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Sequence Evolution and Expression of the Androgen Receptor and Other Pathway-Related Genes in a Unisexual Fish, the Amazon Molly, Poecilia formosa, and Its Bisexual Ancestors

  • Fangjun Zhu,

    Affiliation University of Evolutionary Biology/Systematic Zoology, Institute of Biochemistry and Biology, University of Potsdam, Potsdam, Germany

  • Ingo Schlupp,

    Affiliation Department of Biology, University of Oklahoma, Norman, Oklahoma, United States of America

  • Ralph Tiedemann

    Affiliation University of Evolutionary Biology/Systematic Zoology, Institute of Biochemistry and Biology, University of Potsdam, Potsdam, Germany

Sequence Evolution and Expression of the Androgen Receptor and Other Pathway-Related Genes in a Unisexual Fish, the Amazon Molly, Poecilia formosa, and Its Bisexual Ancestors

  • Fangjun Zhu, 
  • Ingo Schlupp, 
  • Ralph Tiedemann


The all-female Amazon molly (Poecilia formosa) originated from a single hybridization of two bisexual ancestors, Atlantic molly (Poecilia mexicana) and sailfin molly (Poecilia latipinna). As a gynogenetic species, the Amazon molly needs to copulate with a heterospecific male, but the genetic information of the sperm-donor does not contribute to the next generation, as the sperm only acts as the trigger for the diploid eggs’ embryogenesis. Here, we study the sequence evolution and gene expression of the duplicated genes coding for androgen receptors (ars) and other pathway-related genes, i.e., the estrogen receptors (ers) and cytochrome P450, family19, subfamily A, aromatase genes (cyp19as), in the Amazon molly, in comparison to its bisexual ancestors. Mollies possess–as most other teleost fish—two copies of the ar, er, and cyp19a genes, i.e., arα/arβ, erα/erβ1, and cyp19a1 (also referred as cyp19a1a)/cyp19a2 (also referred to as cyp19a1b), respectively. Non-synonymous single nucleotide polymorphisms (SNPs) among the ancestral bisexual species were generally predicted not to alter protein function. Some derived substitutions in the P. mexicana and one in P. formosa are predicted to impact protein function. We also describe the gene expression pattern of the ars and pathway-related genes in various tissues (i.e., brain, gill, and ovary) and provide SNP markers for allele specific expression research. As a general tendency, the levels of gene expression were lowest in gill and highest in ovarian tissues, while expression levels in the brain were intermediate in most cases. Expression levels in P. formosa were conserved where expression did not differ between the two bisexual ancestors. In those cases where gene expression levels significantly differed between the bisexual species, P. formosa expression was always comparable to the higher expression level among the two ancestors. Interestingly, erβ1 was expressed neither in brain nor in gill in the analyzed three molly species, which implies a more important role of erα in the estradiol synthesis pathway in these tissues. Furthermore, our data suggest that interactions of steroid-signaling pathway genes differ across tissues, in particular the interactions of ars and cyp19as.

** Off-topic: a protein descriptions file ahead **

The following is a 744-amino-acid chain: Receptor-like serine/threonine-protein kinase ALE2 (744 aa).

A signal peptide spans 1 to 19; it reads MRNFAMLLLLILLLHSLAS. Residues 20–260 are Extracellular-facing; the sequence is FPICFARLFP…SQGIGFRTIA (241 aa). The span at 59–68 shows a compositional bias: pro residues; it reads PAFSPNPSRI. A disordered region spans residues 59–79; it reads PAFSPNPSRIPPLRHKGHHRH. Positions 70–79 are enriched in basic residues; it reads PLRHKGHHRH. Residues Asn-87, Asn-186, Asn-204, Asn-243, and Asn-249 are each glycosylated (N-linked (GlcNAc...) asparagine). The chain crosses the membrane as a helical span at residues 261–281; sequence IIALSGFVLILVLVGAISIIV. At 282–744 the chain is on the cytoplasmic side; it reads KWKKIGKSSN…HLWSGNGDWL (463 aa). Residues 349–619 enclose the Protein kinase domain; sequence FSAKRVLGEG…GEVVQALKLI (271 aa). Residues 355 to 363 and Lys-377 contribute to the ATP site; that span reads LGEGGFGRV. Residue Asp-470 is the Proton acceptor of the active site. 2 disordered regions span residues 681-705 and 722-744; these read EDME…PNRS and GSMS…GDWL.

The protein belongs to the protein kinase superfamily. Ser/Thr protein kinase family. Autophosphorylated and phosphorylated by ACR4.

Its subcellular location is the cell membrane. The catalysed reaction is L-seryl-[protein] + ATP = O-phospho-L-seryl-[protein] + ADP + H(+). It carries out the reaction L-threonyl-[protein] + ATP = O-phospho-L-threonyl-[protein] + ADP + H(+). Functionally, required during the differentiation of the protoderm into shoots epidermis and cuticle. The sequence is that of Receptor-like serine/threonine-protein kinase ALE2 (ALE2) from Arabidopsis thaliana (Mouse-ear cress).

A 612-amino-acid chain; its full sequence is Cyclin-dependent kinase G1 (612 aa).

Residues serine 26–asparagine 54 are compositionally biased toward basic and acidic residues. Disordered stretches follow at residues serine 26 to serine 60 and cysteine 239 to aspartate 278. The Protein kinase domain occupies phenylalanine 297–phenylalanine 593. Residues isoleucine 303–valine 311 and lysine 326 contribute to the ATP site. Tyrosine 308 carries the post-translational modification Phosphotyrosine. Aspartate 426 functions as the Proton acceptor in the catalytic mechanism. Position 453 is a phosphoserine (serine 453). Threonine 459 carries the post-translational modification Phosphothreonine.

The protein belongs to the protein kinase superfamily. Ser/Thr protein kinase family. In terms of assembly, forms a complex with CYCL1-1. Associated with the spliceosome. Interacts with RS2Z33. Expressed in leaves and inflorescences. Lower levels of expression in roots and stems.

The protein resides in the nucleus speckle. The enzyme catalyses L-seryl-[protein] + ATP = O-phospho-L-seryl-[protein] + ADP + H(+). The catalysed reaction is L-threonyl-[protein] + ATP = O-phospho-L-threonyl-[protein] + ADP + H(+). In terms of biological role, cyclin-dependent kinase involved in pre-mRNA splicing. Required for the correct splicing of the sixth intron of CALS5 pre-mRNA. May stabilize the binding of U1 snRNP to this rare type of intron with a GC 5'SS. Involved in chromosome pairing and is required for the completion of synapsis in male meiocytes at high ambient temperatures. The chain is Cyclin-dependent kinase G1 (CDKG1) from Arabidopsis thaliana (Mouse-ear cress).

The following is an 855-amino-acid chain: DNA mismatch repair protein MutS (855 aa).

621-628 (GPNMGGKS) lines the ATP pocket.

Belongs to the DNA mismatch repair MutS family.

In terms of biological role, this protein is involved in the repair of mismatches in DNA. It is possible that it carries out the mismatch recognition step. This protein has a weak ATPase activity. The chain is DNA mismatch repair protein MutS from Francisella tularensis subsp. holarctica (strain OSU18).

An estimated 25% of all plant species and 10% of animal species are involved in hybridization in nature [1,2]. Nonetheless, the role of hybridization in speciation has historically attracted little interest among zoologists, as hybridization has often been assumed to constitute a “reproductive mistake” [1,3], rather than a mechanism of speciation. In teleost fishes, hybridization among closely related species is relatively frequent, leading to increased genetic diversity and speciation [4,5]. Hybridization often compromises or even prevents further sexual reproduction, especially when two divergent parental homologs need to be paired during meiosis [69]. Such complications are circumvented, if hybrids shift to asexual reproduction. Most gynogenetic species originate from hybridization of bisexual ancestors [10,11]. Gynogenesis (also called sperm-dependent parthenogenesis or pseudogamy) is a peculiar mode of unisexual reproduction in which the sperm from a heterospecific donor is required for activating the development of the unfertilized diploid egg, yet the paternal genetic information does not contribute to the next generation [12]. Gynogenesis is enigmatic, as it seems to combine disadvantages of both asexual and sexual reproduction (i.e., no benefits from genetic recombination, but costs associated with mating).

The Amazon molly (Poecilia formosa) is a hybrid of the Atlantic molly (Poecilia mexicana, maternal) and the sailfin molly (Poecilia latipinna, paternal) originating from a single hybridization [1320]. Mitochondrial DNA evidence suggests that the Amazon molly is at least 120,000 years old [21]. As an all-female and gynogenetic species, P. formosa occurs in a limited geographical range located along the coastal versant of northern Mexico, overlapping in distribution range with its sperm donor species [20]. Embryogenesis of diploid P. formosa eggs is triggered by sperm from closely related species (P. latipinna, P. mexicana, P.latipunctata) [13,22,23]. This reproductive mode involves copulation with heterospecific males, as egg development is initiated internally in P. formosa. In rare cases only, genomic material from the sperm enters the egg, leading to paternal introgression of either a complete haploid genome (causing triploids) or parts of a genome (creating microchomosomes) (for more details see ref [24,25]).